National Heritage Fellowships Won by Two New Mexico Artists

Eva Encinias founded the National Flamenco Institute in 1982 and was a dance teacher at the University of New Mexico. (Courtesy of the National Endowment for the Arts)

The National Endowment for the Arts has announced that two artists from New Mexico have won 2022 National Heritage Fellowships.

Albuquerque flamenco artist Eva Encinias and Shiprock Navajo/Diné weaver TahNibaa Naataanii each received the highest national honor in folk and traditional arts.

“In their artistic practices, NEA National Heritage Fellows tell their own stories on their own terms. They pass on their skills and knowledge to others through mentoring and teaching,” said Maria Rosario Jackson, president of the National Endowment for the Arts. “These honorees not only continue the cultural history of their art form and their community, they also enrich our nation as a whole.”

The two recipients from New Mexico were part of a group of 10 artists recognized across the country.

Born into a family of flamenco dancers and artists, Encinias continues the tradition through her teaching and performance, and through the National Institute of Flamenco, which she founded in 1982. She continues to lead its artistic programming .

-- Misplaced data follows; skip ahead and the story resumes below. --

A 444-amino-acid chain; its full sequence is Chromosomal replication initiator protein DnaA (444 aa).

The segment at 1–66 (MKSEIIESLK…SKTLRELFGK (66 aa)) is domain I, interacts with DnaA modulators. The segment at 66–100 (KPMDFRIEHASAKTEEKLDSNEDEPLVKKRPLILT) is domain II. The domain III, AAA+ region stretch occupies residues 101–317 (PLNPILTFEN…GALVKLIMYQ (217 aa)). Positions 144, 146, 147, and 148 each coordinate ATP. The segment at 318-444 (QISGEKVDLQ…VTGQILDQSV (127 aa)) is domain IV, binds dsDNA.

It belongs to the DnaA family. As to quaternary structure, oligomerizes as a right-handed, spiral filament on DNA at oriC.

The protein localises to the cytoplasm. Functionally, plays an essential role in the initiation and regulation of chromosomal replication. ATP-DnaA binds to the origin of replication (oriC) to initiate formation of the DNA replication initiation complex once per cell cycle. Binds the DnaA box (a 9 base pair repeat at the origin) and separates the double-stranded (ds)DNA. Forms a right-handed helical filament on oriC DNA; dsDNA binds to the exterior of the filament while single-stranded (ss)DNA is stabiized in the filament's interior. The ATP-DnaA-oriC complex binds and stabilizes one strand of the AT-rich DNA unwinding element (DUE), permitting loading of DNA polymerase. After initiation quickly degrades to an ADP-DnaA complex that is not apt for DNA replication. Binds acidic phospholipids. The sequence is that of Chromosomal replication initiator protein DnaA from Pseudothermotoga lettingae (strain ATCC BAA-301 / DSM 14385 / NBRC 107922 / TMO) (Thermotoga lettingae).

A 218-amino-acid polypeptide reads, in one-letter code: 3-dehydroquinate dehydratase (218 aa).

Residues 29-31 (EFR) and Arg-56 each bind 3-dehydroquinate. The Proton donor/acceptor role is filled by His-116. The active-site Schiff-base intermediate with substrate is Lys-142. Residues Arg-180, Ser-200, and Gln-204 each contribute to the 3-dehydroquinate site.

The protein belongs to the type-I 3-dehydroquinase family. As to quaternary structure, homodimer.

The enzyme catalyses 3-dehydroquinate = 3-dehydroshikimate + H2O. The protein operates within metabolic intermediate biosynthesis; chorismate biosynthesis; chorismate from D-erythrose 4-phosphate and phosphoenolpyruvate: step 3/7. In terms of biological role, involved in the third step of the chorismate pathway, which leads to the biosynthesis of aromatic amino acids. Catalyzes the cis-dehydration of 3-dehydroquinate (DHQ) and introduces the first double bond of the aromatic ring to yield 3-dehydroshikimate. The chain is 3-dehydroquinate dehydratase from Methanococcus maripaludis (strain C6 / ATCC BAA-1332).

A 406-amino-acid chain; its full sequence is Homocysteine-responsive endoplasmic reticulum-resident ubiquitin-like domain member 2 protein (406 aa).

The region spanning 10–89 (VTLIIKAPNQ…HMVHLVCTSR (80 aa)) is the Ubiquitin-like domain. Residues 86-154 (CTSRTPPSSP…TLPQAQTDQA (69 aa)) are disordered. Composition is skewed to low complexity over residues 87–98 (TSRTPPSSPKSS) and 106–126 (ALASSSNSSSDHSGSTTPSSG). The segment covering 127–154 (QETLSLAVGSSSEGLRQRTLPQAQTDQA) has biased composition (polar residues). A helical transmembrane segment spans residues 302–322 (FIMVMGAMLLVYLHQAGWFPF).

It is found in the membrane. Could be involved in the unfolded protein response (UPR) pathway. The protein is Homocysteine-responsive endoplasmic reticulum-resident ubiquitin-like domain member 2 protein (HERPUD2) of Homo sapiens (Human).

A retired dance teacher at the University of New Mexico, Encinias learned to dance within her own family and at her mother’s dance academy.

TahNibaa Naataanii is the 2022 recipient of the Bess Lomax Hawes National Heritage Fellowship. (Courtesy of the National Endowment for the Arts)

Inspired by wool and her grandmother’s carding tools, Naataanii’s curiosity inspired a lifelong love for weaving. Naataanii is also recognized as a gifted and prolific mentor and teacher of the holistic practice of Diné weaving – from raising sheep to harvesting and dyeing wool, and through the complex techniques of developing and weaving textiles on a loom.

Naataanii is the 2022 recipient of the Bess Lomax Hawes National Heritage Fellowship, presented in recognition of an individual who has made a significant contribution to the preservation and awareness of cultural heritage.

Her work is an array of intricately woven garments and artwork that vary in color, shape, pattern and design. Some of her weaves follow “traditional” patterns – shoulder pads and ponchos – while others include abstract and contemporary designs. Her weavings have won numerous awards in the art markets and juried art exhibitions. Naataanii is dedicated to revitalizing traditional Navajo textile weaving with apprentices and students from the Diné community, as well as educating the public about the culture and traditions of Navajo weaving.

Each scholarship includes a $25,000 prize and all recipients will be featured in a film that will premiere in November 2022 on arts.gov. Through the film, viewers will have the opportunity to visit the homes and communities where Fellows live and work, providing a connection to the distinct art forms and traditions that these artists practice.

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